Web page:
Each A-10 that comes into the 309th Maintenance Wing undergoes a complete renovation that includes the principal A-10C upgrade comprising a new instrument panel, updated computational capabilities that help control the new cockpit displays and a digital stores management system that helps the pilot to monitor and deploy weapons while also jacking the weapons into a new data link. Other upgrades include a more modern HOTAS control system for the A-10, new power systems that meet the increased power demands and new weapons pylons to accommodate the smart or high precision weapons. Additionally, while the aircraft are at the 309th, they also undergo intensive maintenance on almost every aspect of the aircraft, including the fuel systems, electrical systems, structural wing components and any repairs that need to be performed. All of this work happens within a 90 day window at the Hill AFB facility and to date, the project is running on-time and under budget saving the US Government millions of dollars on top of the hundreds of millions that would have been required to replace the platform with another aircraft.

Note the sign in the above images hanging from the roof, designating this as Hog Heaven in reference to the affectionate term “warthog” given to the aircraft, likely because the plane is just so beautifully ugly.

You may be wondering how I got some of those shots of the aircraft from above. Fortunately, this historic building contains a few surprises including this catwalk that provides great shots from above and gives access to the roof of the building which appears to be the highest point on base other than the control tower.

While my focus on this trip was the A-10, the work that the maintenance groups do up at Hill encompasses a surprising diversity of platforms in addition to the A-10 including the beforementioned F-16, the F-117A, the F/A-22 Raptor, and the B-2. I hope to go back up to Hill AFB in the not too distant future to see and photograph some of these other operations and get a better understanding of how this facility contributes to national security and the economy. In fact, the importance to just the local Utah economy alone cannot be understated as Hill AFB contributed in 2006 alone approximately $3.023 billion comprised of $.960 billion in payroll, $1.032 billion in expenditures in the local area, and $1.031 billion in estimated indirect jobs created. It’s importance to the national economy has to be equally as critical given the work and cost savings to the federal government due to operations at this base.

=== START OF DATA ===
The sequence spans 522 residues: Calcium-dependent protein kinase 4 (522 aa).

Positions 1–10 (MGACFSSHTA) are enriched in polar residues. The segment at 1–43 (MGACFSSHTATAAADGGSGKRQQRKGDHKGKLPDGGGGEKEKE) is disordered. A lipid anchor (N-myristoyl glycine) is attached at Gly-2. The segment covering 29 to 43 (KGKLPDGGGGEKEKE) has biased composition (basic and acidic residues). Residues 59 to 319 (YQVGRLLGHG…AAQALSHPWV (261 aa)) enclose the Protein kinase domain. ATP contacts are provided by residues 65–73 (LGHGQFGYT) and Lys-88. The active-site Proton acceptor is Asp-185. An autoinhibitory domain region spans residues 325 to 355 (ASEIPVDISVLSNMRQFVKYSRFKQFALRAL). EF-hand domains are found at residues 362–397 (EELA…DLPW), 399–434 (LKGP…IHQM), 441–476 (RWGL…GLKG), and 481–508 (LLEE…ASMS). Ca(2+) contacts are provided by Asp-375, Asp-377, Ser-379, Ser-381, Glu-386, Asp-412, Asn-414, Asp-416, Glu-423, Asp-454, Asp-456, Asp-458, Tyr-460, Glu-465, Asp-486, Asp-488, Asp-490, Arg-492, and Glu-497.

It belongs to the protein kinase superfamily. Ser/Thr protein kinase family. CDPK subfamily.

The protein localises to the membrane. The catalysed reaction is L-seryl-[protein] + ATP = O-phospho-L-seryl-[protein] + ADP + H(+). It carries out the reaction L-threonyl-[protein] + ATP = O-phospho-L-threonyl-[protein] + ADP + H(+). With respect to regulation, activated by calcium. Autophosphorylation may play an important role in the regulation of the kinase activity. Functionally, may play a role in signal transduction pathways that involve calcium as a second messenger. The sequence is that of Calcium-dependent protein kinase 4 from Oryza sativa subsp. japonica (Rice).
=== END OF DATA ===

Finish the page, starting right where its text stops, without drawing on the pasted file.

My handlers (names withheld due to OPSEC) were most accommodating and allowed extraordinary access so that I could obtain these pictures. Thanks guys.

Finally, I realize that this was a trip that my friends Bob and Mike would have loved to go on, but the logistics of getting clearance and photo passes were simply too much and it could not be done with the limited time window I had. Sorry guys, but it looks like there are going to be other opportunities, so I’ll keep you in mind as it would have been nice to have a grip on scene.

Content from this entry has appeared in:

Defense Technology International: Smarter Hogs. Close air aupport improves with A-10C and new attack terminals.
War is Boring: The Amazing Shrinking Air Force.
The Washington Independent: Reigning in Military Contracts, Part Two.
War is Boring: Choose Your Own Defense Cuts
Air Force Magazine: Rising Risk in the Fighter Force
War is Boring: The Air Force’s Awesome Attack Plane Has a Pretty Sad Replacement
War is Boring: The A-10 Is the Air Force’s Most Awesomest Warplane-Of Course the Brass Wants to Get Rid of It



9 Replies to “A-10C Thunderbolt II (a.k.a. Warthog)”

    1. Hey Dave,

      The Warthog has saved many a life and is one of the best investments this country has made in an aircraft. Thanks for your note and thank you for your service.